A handful of unverified photos have revealed what appears to be a never before seen pair of AR glasses from Lenovo.

Images published by known leaker ‘WalkingCat’ have revealed the new AR headset, sporting the Lenovo’s ThinkReality badge, its enterprise-focused AR/VR product line.

We haven’t verified the authenticity of the photos, so it’s a mystery for now whether they’re mock-ups, internal prototypes, or production-ready AR glasses. The leaker WalkingCat hasn’t specified anything else about the AR headset in question, however there’s a few salient details we can guess just by looking at them.

Image courtesy ‘WalkingCat’

The AR glasses appear to be tethered on the left temple, suggesting it could have a dedicated compute unit that users can pocket, such as Magic Leap 1. Considering Lenovo’s ThinkReality product class is enterprise-focused, it’s possible it will connect via a dedicated compute unit, or even the class of mobile work PCs the company is best known for.

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The headset’s near-eye optics sit behind the glass frame. From the photos it’s not exactly clear whether the headset makes use of waveguides like Microsoft HoloLens 2, or birdbath optics like Nreal Light. The lack of heavy lens shading points to waveguide optics, which are more costly and difficult to manufacture, but typically provide better brightness.

Image courtesy ‘WalkingCat’

From a straight-on shot, we get a cleared view of the headset’s optical sensors; there appears to be three main optical sensors, two on the left and right end pieces and a single sensor on the bridge. Possibly two additional sensors can be seen behind the exterior lenses, however it’s uncertain.

There’s also a closeup of the right end piece sensor, which is likely for simultaneous localization and mapping (SLAM).

Image courtesy ‘WalkingCat’

On the right temple you can see what looks like a volume rocker and possibly a textured select button in the center. A large nose piece looks capable of keeping the headset well off the user’s face.

Image courtesy ‘WalkingCat’

WalkingCat has been a reliable source of leaks over the years. Before their official announcements, the user revealed Oculus Quest 2, HP Reverb G2 and HoloLens 2.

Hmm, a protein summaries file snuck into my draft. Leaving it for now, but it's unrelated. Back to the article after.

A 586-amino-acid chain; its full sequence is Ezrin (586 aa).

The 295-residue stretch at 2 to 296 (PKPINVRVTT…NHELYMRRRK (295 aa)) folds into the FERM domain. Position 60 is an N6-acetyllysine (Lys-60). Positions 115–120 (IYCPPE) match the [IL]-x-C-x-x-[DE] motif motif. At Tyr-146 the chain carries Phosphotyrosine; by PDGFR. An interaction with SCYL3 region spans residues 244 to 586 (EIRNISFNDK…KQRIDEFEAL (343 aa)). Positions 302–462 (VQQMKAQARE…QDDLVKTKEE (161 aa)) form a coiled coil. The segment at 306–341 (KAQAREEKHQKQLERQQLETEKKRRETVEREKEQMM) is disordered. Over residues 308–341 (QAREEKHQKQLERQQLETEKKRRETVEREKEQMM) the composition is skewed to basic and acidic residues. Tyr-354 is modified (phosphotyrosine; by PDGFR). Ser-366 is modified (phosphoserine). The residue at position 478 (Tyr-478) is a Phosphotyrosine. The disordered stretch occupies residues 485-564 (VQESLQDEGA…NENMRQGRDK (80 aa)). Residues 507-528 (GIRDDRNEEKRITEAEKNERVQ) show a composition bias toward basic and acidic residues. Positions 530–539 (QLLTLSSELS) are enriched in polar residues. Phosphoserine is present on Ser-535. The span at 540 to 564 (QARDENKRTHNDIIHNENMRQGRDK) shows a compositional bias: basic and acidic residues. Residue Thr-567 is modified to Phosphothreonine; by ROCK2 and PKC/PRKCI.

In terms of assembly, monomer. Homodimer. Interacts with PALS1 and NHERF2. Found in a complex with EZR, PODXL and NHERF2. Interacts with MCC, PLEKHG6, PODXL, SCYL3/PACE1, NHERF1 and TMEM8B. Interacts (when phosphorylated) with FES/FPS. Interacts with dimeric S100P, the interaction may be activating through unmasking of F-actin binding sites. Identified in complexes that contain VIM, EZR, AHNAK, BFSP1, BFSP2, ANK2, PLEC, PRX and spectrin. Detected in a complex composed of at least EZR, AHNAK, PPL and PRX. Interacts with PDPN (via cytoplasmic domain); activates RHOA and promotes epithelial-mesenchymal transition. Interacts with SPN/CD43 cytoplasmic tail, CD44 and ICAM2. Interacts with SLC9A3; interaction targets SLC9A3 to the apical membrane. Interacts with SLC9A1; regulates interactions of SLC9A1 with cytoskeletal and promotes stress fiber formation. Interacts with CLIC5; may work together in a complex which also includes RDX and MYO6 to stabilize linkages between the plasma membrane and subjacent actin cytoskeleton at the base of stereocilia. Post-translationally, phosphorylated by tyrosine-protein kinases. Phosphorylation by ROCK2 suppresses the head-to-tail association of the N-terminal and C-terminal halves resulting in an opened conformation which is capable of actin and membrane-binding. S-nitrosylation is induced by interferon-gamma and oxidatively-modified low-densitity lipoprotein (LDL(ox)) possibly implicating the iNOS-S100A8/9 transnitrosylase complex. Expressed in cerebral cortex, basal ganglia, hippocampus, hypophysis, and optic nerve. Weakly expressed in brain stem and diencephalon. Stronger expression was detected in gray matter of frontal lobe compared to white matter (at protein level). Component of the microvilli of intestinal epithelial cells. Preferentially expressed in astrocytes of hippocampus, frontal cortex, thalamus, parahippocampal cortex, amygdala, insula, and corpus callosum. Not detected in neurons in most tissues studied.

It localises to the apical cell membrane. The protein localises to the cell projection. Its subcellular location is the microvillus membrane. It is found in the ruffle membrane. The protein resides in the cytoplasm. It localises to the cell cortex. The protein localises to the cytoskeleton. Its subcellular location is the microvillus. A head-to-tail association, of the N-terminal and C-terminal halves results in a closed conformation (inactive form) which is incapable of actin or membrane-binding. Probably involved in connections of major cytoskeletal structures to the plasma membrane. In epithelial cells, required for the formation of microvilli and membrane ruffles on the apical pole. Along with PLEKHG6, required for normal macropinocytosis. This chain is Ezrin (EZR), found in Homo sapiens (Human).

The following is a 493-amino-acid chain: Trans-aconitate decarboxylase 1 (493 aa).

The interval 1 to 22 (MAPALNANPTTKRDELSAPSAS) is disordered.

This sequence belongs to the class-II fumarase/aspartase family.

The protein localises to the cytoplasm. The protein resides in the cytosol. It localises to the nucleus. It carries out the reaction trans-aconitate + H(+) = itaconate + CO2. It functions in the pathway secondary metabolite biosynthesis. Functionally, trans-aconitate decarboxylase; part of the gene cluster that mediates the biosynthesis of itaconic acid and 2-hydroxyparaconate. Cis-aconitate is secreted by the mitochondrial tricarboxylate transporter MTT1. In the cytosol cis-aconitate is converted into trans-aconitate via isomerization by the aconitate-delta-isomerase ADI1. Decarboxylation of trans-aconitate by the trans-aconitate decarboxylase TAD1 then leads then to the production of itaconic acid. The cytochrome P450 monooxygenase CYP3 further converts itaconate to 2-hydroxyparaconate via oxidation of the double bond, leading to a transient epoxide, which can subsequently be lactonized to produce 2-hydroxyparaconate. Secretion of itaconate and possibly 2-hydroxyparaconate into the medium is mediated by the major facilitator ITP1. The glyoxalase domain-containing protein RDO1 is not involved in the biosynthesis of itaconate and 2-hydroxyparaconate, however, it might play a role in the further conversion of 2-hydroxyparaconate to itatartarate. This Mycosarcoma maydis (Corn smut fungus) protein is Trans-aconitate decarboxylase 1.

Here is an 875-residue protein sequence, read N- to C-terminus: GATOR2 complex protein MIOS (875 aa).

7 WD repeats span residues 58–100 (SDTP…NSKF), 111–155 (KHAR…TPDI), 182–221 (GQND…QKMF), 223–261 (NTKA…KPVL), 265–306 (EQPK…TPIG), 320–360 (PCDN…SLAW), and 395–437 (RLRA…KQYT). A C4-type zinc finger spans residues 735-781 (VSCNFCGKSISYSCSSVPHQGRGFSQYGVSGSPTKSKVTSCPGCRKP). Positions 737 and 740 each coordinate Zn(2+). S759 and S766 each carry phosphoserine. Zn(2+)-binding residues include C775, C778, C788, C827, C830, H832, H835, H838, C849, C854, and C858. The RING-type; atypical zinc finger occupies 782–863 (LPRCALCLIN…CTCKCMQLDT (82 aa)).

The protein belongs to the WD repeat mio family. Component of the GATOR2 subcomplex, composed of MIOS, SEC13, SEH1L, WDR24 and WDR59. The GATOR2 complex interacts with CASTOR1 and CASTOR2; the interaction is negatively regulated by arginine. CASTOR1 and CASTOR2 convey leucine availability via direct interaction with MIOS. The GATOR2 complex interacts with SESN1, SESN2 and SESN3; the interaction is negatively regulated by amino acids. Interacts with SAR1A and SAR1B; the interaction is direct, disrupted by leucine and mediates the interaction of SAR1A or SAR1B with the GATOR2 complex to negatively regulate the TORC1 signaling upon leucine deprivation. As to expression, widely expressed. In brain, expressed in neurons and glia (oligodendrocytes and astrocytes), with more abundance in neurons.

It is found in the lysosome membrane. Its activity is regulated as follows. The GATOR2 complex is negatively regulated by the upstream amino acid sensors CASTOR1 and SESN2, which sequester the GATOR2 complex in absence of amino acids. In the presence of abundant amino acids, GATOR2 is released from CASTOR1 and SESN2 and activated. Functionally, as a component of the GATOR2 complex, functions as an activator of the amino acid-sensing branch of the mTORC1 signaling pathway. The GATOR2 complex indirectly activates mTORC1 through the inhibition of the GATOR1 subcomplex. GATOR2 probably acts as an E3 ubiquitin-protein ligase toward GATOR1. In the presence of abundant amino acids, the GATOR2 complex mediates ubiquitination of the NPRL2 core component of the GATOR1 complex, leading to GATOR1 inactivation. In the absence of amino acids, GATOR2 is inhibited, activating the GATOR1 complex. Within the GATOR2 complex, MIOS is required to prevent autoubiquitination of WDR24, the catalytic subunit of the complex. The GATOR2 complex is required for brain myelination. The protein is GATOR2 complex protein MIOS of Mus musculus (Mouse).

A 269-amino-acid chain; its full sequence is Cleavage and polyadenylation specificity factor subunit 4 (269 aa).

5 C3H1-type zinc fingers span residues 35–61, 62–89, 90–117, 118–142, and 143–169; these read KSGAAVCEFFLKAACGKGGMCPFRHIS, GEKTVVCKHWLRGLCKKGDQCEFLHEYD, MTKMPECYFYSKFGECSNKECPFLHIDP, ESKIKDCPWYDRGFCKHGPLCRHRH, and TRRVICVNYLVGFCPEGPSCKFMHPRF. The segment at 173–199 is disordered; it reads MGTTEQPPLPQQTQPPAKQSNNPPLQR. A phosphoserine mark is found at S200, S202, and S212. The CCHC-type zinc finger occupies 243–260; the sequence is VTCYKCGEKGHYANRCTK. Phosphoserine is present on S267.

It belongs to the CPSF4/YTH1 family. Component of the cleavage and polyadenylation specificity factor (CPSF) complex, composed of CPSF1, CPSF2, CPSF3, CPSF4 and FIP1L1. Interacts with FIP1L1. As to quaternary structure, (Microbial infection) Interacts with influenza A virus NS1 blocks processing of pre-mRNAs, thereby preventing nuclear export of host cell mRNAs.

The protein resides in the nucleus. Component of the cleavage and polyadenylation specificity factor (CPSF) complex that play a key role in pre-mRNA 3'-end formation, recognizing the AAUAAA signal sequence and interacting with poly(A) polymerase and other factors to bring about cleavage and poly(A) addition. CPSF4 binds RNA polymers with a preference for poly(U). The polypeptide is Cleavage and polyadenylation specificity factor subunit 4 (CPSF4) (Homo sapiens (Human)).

Lending further credence, the device also seems very similar to a pair of prototype Lenovo AR glasses we saw in November 2019, which were unveiled at Lenovo’s Tech World conference in Beijing, China. Those haven’t made their way into production yet, so it’s possible we’re seeing a final iteration of the company’s next AR headset, which could even supplant the enterprise-focused A6 headset, the company’s HoloLens 2 competitor.

Since CES 2021 is coming up soon, it’s possible Lenovo intends on showing the device for the January 6 – 9 event, albeit digitally since the physical portion in Las Vegas was cancelled back in mid-summer.


Thanks goes out to Antony Vitillo of SkarredGhost for pointing us to the news.

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  • TechPassion

    It should be the new, comfortable way to watch tv and use computers.

    • kontis

      Sure, but technology to do that doesn’t exist yet. So far there is no HMD for any price that can visually compete with a cheap TV or computer monitor, not only because of displays but also optics. Then there are also friction/convenience issues. This may flip 180 in the future, though.

      • Rudl Za Vedno

        It actually does exist. XTAL 8K (2x4K) and Varjo XR3 (panel inside a panel) are comparable to high end TV experience. They both feature high quality glass optics (that’s why they’re heavy as hell) with custom automatic distortion profile adjustment via eye tracking. VoodooVR tested them both and said nothing comes close picture quality wise. Problem is the price. Both cost north of $7K + yearly license agreement fee with Varjo.

        • johanbach

          VoodooVR says a lot of things.

          Fact of the matter is we are not there yet, we are not close to being there yet.

          • fragments_of_a_hologram_rose

            Using Hololens and Magic Leap has shown me the technology is viable though immature

            I don’t expect to be wearing competent AR glasses until early 2030’s

          • dk

            project aria is coming in 2021 apparently …but if u prefer to get it in 2030 ….sure

          • Blaexe

            Project Aria is a research project. A product that will come out of it is still years away.

          • dk

            zuc said he doesn’t care about 3dof huds …only real 6dof ar headsets ….and they announced in 2021 they will have a headset ….google it

          • Blaexe

            You’re mixing up things. They will only release smart glasses next year – without screen. That’s not AR.

          • dk

            u r mixing up things ….Zuck said he is not even remotely interested in 3dof smart glasses ….there were multiple articles about it
            https://www.theverge.com/interface/2020/9/16/21439741/mark-zuckerberg-facebook-connect-oculus-ar-vr-glasses-quest-apple-watch
            …..aria was already demoed doing 6dof tracking all they need is to source a display for it

          • Blaexe

            Do your research properly.

            https://www.cnbc.com/2020/09/16/zuckerberg-facebook-to-release-its-first-pair-of-smart-glasses-with-luxottica-.html

            Project Aria will NOT turn into a product next year and the smart glasses released next year won’t be AR.

          • dk

            u do your research …..see he said he is absolutely not interested in hud 3dof smart glasses like google glass and they will have a headset in 2021
            …..aria is just the 6dof platform they r testing right now …all they need to do is to source a display for it ….and yes it will be called something else when the pre production prototypes r ready